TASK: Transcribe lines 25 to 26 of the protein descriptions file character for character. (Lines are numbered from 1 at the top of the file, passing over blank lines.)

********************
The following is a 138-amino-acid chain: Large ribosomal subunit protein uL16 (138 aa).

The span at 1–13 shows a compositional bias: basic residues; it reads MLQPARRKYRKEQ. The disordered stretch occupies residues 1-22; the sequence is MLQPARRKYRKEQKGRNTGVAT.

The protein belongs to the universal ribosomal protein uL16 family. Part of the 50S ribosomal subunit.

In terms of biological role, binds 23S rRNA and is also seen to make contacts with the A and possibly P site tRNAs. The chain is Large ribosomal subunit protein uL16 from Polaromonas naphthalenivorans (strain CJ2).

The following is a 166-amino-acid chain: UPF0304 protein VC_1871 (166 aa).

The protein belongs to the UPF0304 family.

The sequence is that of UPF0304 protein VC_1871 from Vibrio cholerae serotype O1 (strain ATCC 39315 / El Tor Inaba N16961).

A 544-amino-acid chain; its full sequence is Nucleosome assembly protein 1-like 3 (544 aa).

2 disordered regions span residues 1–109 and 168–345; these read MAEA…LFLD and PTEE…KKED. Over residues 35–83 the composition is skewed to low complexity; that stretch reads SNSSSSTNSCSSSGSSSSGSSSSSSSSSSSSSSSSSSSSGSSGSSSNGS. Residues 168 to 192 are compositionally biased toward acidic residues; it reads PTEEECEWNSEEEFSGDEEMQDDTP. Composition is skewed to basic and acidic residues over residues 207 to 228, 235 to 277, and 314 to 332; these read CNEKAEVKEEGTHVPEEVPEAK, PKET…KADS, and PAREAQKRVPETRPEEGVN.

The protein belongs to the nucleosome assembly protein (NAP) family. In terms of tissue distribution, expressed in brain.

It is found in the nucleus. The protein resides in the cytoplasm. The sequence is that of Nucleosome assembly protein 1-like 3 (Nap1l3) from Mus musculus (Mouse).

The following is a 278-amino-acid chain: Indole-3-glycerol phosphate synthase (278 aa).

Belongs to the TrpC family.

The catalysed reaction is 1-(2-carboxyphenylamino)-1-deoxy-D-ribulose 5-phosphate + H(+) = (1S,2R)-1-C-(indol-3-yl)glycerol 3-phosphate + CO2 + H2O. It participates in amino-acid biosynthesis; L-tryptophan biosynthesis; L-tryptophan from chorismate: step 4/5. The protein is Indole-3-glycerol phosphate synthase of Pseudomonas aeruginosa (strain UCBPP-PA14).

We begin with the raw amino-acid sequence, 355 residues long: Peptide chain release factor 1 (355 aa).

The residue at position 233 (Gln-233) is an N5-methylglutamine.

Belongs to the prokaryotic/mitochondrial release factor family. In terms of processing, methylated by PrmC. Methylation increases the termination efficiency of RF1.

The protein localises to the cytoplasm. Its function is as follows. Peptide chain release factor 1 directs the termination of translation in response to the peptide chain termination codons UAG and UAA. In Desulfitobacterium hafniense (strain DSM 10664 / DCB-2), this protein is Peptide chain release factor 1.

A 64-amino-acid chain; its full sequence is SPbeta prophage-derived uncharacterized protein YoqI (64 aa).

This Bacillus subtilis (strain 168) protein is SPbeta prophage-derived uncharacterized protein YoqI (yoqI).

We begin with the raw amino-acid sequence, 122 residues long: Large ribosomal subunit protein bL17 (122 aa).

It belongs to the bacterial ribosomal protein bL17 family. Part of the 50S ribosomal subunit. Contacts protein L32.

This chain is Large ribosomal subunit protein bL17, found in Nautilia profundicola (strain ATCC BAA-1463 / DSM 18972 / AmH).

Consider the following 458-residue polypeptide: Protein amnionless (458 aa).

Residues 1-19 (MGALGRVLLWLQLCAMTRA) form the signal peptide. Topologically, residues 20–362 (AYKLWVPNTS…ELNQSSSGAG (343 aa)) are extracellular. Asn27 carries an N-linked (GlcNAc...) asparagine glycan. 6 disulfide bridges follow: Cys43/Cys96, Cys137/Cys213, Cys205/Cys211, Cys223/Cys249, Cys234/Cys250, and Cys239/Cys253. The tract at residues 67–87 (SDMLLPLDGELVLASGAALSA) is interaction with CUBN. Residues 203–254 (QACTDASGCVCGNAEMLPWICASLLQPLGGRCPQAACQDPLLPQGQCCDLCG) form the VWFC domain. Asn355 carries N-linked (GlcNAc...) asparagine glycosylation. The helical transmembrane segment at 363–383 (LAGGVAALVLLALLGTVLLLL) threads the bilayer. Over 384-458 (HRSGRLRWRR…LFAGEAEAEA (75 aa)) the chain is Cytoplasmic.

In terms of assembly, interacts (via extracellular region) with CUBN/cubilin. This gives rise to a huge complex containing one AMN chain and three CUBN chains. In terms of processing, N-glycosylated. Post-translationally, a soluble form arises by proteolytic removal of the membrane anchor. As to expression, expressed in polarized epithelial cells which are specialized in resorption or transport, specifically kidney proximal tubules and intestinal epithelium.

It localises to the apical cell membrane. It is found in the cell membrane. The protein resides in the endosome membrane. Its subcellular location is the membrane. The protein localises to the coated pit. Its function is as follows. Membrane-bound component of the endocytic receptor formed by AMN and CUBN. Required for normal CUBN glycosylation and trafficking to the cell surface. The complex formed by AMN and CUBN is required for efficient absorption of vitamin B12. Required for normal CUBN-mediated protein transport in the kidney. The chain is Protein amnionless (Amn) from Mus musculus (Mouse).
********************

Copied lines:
Residues 1-19 (MGALGRVLLWLQLCAMTRA) form the signal peptide. Topologically, residues 20–362 (AYKLWVPNTS…ELNQSSSGAG (343 aa)) are extracellular. Asn27 carries an N-linked (GlcNAc...) asparagine glycan. 6 disulfide bridges follow: Cys43/Cys96, Cys137/Cys213, Cys205/Cys211, Cys223/Cys249, Cys234/Cys250, and Cys239/Cys253. The tract at residues 67–87 (SDMLLPLDGELVLASGAALSA) is interaction with CUBN. Residues 203–254 (QACTDASGCVCGNAEMLPWICASLLQPLGGRCPQAACQDPLLPQGQCCDLCG) form the VWFC domain. Asn355 carries N-linked (GlcNAc...) asparagine glycosylation. The helical transmembrane segment at 363–383 (LAGGVAALVLLALLGTVLLLL) threads the bilayer. Over 384-458 (HRSGRLRWRR…LFAGEAEAEA (75 aa)) the chain is Cytoplasmic.

In terms of assembly, interacts (via extracellular region) with CUBN/cubilin. This gives rise to a huge complex containing one AMN chain and three CUBN chains. In terms of processing, N-glycosylated. Post-translationally, a soluble form arises by proteolytic removal of the membrane anchor. As to expression, expressed in polarized epithelial cells which are specialized in resorption or transport, specifically kidney proximal tubules and intestinal epithelium.